updated 7/27/2006 2:34:16 PM ET 2006-07-27T18:34:16

U.S. residents with green cards, parolees and some Canadians will have their fingerprints checked every time they re-enter the U.S. by air or sea.

The new security checks announced Thursday by the Department of Homeland Security are part of the so-called US-VISIT program, which requires border-crossing documents to include a digital photograph and two fingerprints. The program, which currently has 61 million people enrolled from countries except Canada and Mexico, is being slowly phased in.

“We have a lot more steps along the way,” said Bob Mocny, acting director of the US-VISIT program.

Mocny estimates that the new requirement, which will take effect Aug. 28, will add 1 million to 1.5 million enrollees.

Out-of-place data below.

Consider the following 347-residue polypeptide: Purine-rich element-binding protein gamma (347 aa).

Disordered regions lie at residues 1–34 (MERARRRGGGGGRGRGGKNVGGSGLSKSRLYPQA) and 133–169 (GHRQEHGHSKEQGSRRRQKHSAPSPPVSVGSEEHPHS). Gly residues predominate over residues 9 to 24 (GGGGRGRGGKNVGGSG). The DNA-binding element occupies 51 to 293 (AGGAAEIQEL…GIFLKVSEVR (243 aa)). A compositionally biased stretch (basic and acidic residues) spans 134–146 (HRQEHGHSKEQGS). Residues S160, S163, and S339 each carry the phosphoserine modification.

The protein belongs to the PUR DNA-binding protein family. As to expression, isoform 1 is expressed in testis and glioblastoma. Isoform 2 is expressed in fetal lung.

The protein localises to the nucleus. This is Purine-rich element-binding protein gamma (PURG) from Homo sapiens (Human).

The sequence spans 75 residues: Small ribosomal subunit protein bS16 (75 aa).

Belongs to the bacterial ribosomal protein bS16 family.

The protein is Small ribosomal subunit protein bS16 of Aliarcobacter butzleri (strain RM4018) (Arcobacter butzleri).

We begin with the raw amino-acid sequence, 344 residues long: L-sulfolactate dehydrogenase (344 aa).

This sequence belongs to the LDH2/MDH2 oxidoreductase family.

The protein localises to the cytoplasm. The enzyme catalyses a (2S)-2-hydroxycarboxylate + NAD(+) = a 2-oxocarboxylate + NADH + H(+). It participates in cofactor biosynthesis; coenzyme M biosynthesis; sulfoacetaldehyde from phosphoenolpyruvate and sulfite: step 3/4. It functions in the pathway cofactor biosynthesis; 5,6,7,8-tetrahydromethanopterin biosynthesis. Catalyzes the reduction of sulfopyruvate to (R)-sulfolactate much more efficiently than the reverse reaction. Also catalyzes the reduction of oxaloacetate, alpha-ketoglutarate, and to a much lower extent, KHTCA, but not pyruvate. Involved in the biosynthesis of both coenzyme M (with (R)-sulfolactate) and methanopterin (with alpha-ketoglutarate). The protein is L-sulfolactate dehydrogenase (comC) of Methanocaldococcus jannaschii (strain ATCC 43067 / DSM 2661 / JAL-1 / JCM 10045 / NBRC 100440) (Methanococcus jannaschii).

The purpose of the program is to make sure that their travel documents aren’t forged and to screen out criminals.

Under US-VISIT, the U.S. government has caught 1,100 criminals at ports of entry, Mocny said.

There are between 8 million and 12 million legal permanent residents — or green-card holders — in the United States. But only a fraction of them travel outside of the country, Mocny said.

Canadians who cross the border to shop, visit or take a holiday won’t need to enroll in the program, according to the proposed rule published in the Federal Register.

Canadians required to enroll — including nurses, agricultural workers, students and religious workers — will only have their fingerprints checked at land ports if a Customs and Border Protection official questions the validity of their documents, Mocny said.

Everyone who re-enters the U.S. through an airport or seaport will be checked, he said.

The program won’t apply to Mexicans coming into the U.S. with a border crossing card.

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